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Wage Formation and Redistribution

Author

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  • Engström, Per

    () (Department of Economics)

Abstract

The paper extends the basic Stiglitz (1982) model of optimal nonlinear income taxation into a model featuring endogenous unemployment and wages. This means that the government needs to consider the effects on wages and unemployment when designing the optimal tax function. The tax systems’ effects on the wage formation and the unemployment rates result in new intricate redistribution channels. A key result of the paper is that the government may, in order to redistribute, use the marginal tax rates to raise the unemployment rate for the high-skilled and lower it for the low-skilled workers.

Suggested Citation

  • Engström, Per, 2007. "Wage Formation and Redistribution," Working Paper Series 2007:12, Uppsala University, Department of Economics.
  • Handle: RePEc:hhs:uunewp:2007_012
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    References listed on IDEAS

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    1. Engström, Per, 2003. "Unemployment Benefits and Optimal Non-Linear Income Taxation," Working Paper Series 2003:3, Uppsala University, Department of Economics.
    2. Mathias Hungerbühler & Etienne Lehmann & Alexis Parmentier & Bruno Van Der Linden, 2006. "Optimal Redistributive Taxation in a Search Equilibrium Model," Review of Economic Studies, Oxford University Press, pages 743-767.
    3. Emmanuel Saez, 2002. "Optimal Income Transfer Programs: Intensive versus Extensive Labor Supply Responses," The Quarterly Journal of Economics, Oxford University Press, vol. 117(3), pages 1039-1073.
    4. Boone, Jan & Bovenberg, Lans, 2004. "The optimal taxation of unskilled labor with job search and social assistance," Journal of Public Economics, Elsevier, pages 2227-2258.
    5. Cremer, Helmuth & Gahvari, Firouz & Ladoux, Norbert, 1998. "Externalities and optimal taxation," Journal of Public Economics, Elsevier, vol. 70(3), pages 343-364, December.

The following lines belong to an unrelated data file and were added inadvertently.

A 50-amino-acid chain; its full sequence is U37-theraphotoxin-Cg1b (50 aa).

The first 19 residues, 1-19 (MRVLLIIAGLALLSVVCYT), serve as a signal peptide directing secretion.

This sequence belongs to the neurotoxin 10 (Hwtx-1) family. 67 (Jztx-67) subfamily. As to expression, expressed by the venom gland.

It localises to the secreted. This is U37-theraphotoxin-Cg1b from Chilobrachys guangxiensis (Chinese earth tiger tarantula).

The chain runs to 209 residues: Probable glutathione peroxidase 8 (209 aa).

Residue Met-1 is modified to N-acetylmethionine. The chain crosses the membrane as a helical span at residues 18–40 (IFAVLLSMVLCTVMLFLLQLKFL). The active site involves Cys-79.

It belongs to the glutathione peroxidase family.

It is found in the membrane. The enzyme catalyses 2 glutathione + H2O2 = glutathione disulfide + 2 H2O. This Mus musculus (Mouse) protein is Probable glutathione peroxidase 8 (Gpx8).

6. Holmlund, B. & Kolm, A.S., 1995. "Progressive Taxation, Wage Setting and Unemployment - Theory and Swedish Evidence," Papers 15, Uppsala - Working Paper Series.
    7. Stiglitz, Joseph E., 1982. "Self-selection and Pareto efficient taxation," Journal of Public Economics, Elsevier, vol. 17(2), pages 213-240, March.
    8. J. A. Mirrlees, 1971. "An Exploration in the Theory of Optimum Income Taxation," Review of Economic Studies, Oxford University Press, vol. 38(2), pages 175-208.
    9. Lockwood, Ben & Manning, Alan, 1993. "Wage setting and the tax system theory and evidence for the United Kingdom," Journal of Public Economics, Elsevier, vol. 52(1), pages 1-29, August.
    10. Engström, Per, 2002. "Optimal Non-Linear Income Taxation in Search Equilibrium," Working Paper Series 2002:18, Uppsala University, Department of Economics.
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    Cited by:

    1. Ohlsson, Henry, 2011. "The legacy of the Swedish gift and inheritance tax, 1884–2004," European Review of Economic History, Cambridge University Press, vol. 15(03), pages 539-569, December.

    More about this item

    Keywords

    Optimal Non-Linear Income Taxation; Wage Formation; Tax Progressivity; Unemployment;

    JEL classification:

    • H21 - Public Economics - - Taxation, Subsidies, and Revenue - - - Efficiency; Optimal Taxation
    • J22 - Labor and Demographic Economics - - Demand and Supply of Labor - - - Time Allocation and Labor Supply
    • J41 - Labor and Demographic Economics - - Particular Labor Markets - - - Labor Contracts
    • J64 - Labor and Demographic Economics - - Mobility, Unemployment, Vacancies, and Immigrant Workers - - - Unemployment: Models, Duration, Incidence, and Job Search

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